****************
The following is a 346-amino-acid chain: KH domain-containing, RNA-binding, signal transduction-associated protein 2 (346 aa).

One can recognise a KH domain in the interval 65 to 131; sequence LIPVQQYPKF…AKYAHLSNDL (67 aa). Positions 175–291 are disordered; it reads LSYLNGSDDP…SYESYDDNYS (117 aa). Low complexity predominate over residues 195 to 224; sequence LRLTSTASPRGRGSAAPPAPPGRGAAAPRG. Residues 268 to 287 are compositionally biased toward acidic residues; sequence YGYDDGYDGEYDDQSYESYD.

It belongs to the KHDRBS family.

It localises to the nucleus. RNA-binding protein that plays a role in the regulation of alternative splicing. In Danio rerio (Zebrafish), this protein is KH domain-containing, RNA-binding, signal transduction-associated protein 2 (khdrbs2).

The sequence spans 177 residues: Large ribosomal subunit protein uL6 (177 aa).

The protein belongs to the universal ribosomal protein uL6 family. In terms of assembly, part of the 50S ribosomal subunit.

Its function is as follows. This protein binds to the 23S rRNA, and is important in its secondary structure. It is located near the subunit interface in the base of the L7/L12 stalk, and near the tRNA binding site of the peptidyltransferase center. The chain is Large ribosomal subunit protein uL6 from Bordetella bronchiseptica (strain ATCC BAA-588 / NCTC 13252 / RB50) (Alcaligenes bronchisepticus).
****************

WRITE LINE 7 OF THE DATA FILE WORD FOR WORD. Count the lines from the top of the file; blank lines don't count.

Its function is as follows. This protein binds to the 23S rRNA, and is important in its secondary structure. It is located near the subunit interface in the base of the L7/L12 stalk, and near the tRNA binding site of the peptidyltransferase center. The chain is Large ribosomal subunit protein uL6 from Bordetella bronchiseptica (strain ATCC BAA-588 / NCTC 13252 / RB50) (Alcaligenes bronchisepticus).